Soaring Higher

MARIETTA, Ga. | Mar 31, 2017

Concrete Frisbee lands engineering team at the top

Concrete Frisbee

When asked to build a Frisbee out of concrete, students in the Southern Polytechnic College of Engineering and Engineering Technology accepted the challenge and pushed their engineering prowess to new heights, earning first place at the American Society of Civil Engineers regional competition.

In early March, just weeks before the ASCE competition, the Concrete Frisbee team was struggling with their design. Mechanical engineering student Nick Murphy, while working on the Concrete Canoe team, saw their struggles and stepped in to help. With an expertise in aerodynamics, he quickly spent the rest of the day redesigning the Frisbee for the upcoming regionals.

“My main goal was to get the proper volume, and determine the weight calculations with the mix. We could always tweak size based on the weight we desired,” said Murphy, who also serves as vice president of the Aerial Robotics team at Kennesaw State. “I play disc golf, so I just modeled it after that.”

Murphy designed the 3D model using the Solidworks software and manufactured the mold using the 5-axis CNC machine, a computer-aided cutting tool, in the Architecture building. The team’s concrete mix was used in the mold to fabricate their final product. Crafting a sturdy, yet lightweight concrete was another crucial component to winning the competition, he explained.

Alex DeLong, a civil engineering student, helped to build the mix. With the team’s concrete Frisbee weighing only 0.6 pounds, it was one of the lightest at competition.

“Making the concrete mix is like making a cake – too much or too little of an ingredient can make a huge difference. We needed to optimize what additives went into our mix,” DeLong said. “We needed a lightweight Frisbee, but it needed to take up volume and be sturdy enough to withstand the throws.”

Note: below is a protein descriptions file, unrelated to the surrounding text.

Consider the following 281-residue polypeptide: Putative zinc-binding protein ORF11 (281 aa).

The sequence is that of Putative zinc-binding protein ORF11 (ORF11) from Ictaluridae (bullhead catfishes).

Concrete Frisbee

The KSU team’s design factored in airflow and aerodynamics, and the concrete proved structurally strong.

“It really is important for different types of engineers to collaborate,” Murphy added, pointing out how mechanical and civil engineering students teamed up to create the best product possible.

Each collegiate Frisbee team was allowed two throws, and the average distance was calculated for the final score. Murphy threw the Frisbee 150 feet and 188 feet, respectively.

If the Frisbee had broken, the team would have been out of the competition, Murphy explained. Instead, the KSU team built one of the most lightweight Frisbees, which traveled the farthest distance, allowing the team to clench the first-place title.

The Concrete Frisbee team was just one of KSU’s ASCE small competition teams that competed in 18 different activities at the regional series in March in Florida. The Steel Bridge Team placed third, earning a bid to national competition at the end of May. The Concrete Canoe team placed eighth regionally this year, moving up five spots from last year.

Qais Manji, a senior civil engineering student, served as KSU’s ASCE project manager, ensuring that all of the competition teams had the proper documentation to compete and that each team met the rules set forth by the ASCE for each type of activity.

“The competitions are always fun and the events change each year so that we have to make weird things out of concrete,” said Manji, who has been involved for the past three years. “But these competitions play a huge role in our education. We show the productivity of civil engineering and what we can do to put our knowledge in to application.”

This year, the regional competition entailed 25 universities competing in 18 different activities.

Kennesaw State’s ASCE chapter entered all 18 of the eligible competitions, ranking in the top 10 for 10 of those events:

Concrete Frisbee – 1st

Mystery (excavator challenge) – 1st

Wood Dam – 2nd

Concrete Ladder Golf – 2nd

Concrete Cylinder – tied for 5th

Environmental – 6th

Professional Paper – 9th

Concrete Cornhole – 9th

Balsa Wood Bridge – 9th

Geotechnical – 10th

With more than 40 Kennesaw State engineering students who volunteer to participate in these academic competitions, the University placed third overall among 25 universities – its highest achievement in the regional competition series.

“Participating in the ASCE Southeastern Conference builds teamwork, pride in representing KSU, and confidence in applying engineering principles while showcasing personal skills - all in a fun, competitive atmosphere with student peers,” said Nancy Turner, a civil engineering lecturer and faculty advisor to KSU’s ASCE student chapter.

- Tiffany Capuano; photos by David Caselli 

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